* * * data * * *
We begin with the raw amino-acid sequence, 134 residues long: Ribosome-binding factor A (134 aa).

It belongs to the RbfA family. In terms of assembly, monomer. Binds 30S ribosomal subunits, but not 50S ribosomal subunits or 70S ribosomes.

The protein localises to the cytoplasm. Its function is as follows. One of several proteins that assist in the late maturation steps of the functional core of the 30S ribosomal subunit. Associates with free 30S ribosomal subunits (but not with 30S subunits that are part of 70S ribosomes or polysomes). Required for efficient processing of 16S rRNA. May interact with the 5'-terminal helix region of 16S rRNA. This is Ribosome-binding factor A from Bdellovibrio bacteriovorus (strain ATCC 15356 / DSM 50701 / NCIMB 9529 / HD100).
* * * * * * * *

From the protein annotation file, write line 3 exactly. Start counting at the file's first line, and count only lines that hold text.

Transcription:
The protein localises to the cytoplasm. Its function is as follows. One of several proteins that assist in the late maturation steps of the functional core of the 30S ribosomal subunit. Associates with free 30S ribosomal subunits (but not with 30S subunits that are part of 70S ribosomes or polysomes). Required for efficient processing of 16S rRNA. May interact with the 5'-terminal helix region of 16S rRNA. This is Ribosome-binding factor A from Bdellovibrio bacteriovorus (strain ATCC 15356 / DSM 50701 / NCIMB 9529 / HD100).